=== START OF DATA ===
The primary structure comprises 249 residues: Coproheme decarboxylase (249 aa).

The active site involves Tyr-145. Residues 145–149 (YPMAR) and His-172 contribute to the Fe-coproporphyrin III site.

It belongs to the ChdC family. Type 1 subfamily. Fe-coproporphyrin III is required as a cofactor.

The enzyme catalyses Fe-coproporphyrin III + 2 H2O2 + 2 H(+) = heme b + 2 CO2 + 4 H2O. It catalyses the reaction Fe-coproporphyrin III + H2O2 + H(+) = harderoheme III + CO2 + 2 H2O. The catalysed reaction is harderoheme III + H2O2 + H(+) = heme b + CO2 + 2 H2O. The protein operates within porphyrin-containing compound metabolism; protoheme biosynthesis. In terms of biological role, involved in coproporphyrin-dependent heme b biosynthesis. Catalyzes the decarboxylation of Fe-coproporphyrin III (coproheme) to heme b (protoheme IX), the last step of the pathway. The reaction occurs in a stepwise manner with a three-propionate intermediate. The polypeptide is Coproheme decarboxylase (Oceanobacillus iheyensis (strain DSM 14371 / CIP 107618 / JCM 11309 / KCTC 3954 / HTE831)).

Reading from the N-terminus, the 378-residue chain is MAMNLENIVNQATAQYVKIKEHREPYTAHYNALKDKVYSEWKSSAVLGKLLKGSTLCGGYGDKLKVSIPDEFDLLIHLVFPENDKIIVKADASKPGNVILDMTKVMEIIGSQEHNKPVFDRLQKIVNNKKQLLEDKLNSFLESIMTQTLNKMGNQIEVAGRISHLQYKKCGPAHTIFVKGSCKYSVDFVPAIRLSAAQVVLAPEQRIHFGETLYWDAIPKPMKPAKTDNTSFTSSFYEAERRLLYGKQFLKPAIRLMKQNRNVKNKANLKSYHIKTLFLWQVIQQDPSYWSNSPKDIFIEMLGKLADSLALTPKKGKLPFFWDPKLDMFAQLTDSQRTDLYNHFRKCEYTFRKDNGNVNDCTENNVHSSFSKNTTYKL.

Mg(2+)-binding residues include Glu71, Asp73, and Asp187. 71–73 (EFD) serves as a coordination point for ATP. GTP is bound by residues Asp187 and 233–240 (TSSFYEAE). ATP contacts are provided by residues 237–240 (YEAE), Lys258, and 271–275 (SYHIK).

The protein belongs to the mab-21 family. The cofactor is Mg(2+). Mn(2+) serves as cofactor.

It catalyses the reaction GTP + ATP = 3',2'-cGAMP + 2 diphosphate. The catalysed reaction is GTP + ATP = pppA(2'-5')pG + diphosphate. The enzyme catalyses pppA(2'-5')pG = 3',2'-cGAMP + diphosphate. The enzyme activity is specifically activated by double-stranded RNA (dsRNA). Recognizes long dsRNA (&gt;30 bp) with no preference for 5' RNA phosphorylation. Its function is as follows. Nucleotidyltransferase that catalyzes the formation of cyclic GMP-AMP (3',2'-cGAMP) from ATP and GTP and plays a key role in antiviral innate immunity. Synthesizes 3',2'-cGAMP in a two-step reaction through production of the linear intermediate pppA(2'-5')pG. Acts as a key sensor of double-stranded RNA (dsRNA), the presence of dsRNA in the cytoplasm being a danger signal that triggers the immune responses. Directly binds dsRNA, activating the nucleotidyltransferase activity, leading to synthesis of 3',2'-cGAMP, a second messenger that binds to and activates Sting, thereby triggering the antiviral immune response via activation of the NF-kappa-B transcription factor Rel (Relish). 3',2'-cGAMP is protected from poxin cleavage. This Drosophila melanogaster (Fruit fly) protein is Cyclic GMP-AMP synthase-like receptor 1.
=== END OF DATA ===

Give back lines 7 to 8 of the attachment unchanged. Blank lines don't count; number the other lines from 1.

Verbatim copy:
The protein belongs to the mab-21 family. The cofactor is Mg(2+). Mn(2+) serves as cofactor.

It catalyses the reaction GTP + ATP = 3',2'-cGAMP + 2 diphosphate. The catalysed reaction is GTP + ATP = pppA(2'-5')pG + diphosphate. The enzyme catalyses pppA(2'-5')pG = 3',2'-cGAMP + diphosphate. The enzyme activity is specifically activated by double-stranded RNA (dsRNA). Recognizes long dsRNA (&gt;30 bp) with no preference for 5' RNA phosphorylation. Its function is as follows. Nucleotidyltransferase that catalyzes the formation of cyclic GMP-AMP (3',2'-cGAMP) from ATP and GTP and plays a key role in antiviral innate immunity. Synthesizes 3',2'-cGAMP in a two-step reaction through production of the linear intermediate pppA(2'-5')pG. Acts as a key sensor of double-stranded RNA (dsRNA), the presence of dsRNA in the cytoplasm being a danger signal that triggers the immune responses. Directly binds dsRNA, activating the nucleotidyltransferase activity, leading to synthesis of 3',2'-cGAMP, a second messenger that binds to and activates Sting, thereby triggering the antiviral immune response via activation of the NF-kappa-B transcription factor Rel (Relish). 3',2'-cGAMP is protected from poxin cleavage. This Drosophila melanogaster (Fruit fly) protein is Cyclic GMP-AMP synthase-like receptor 1.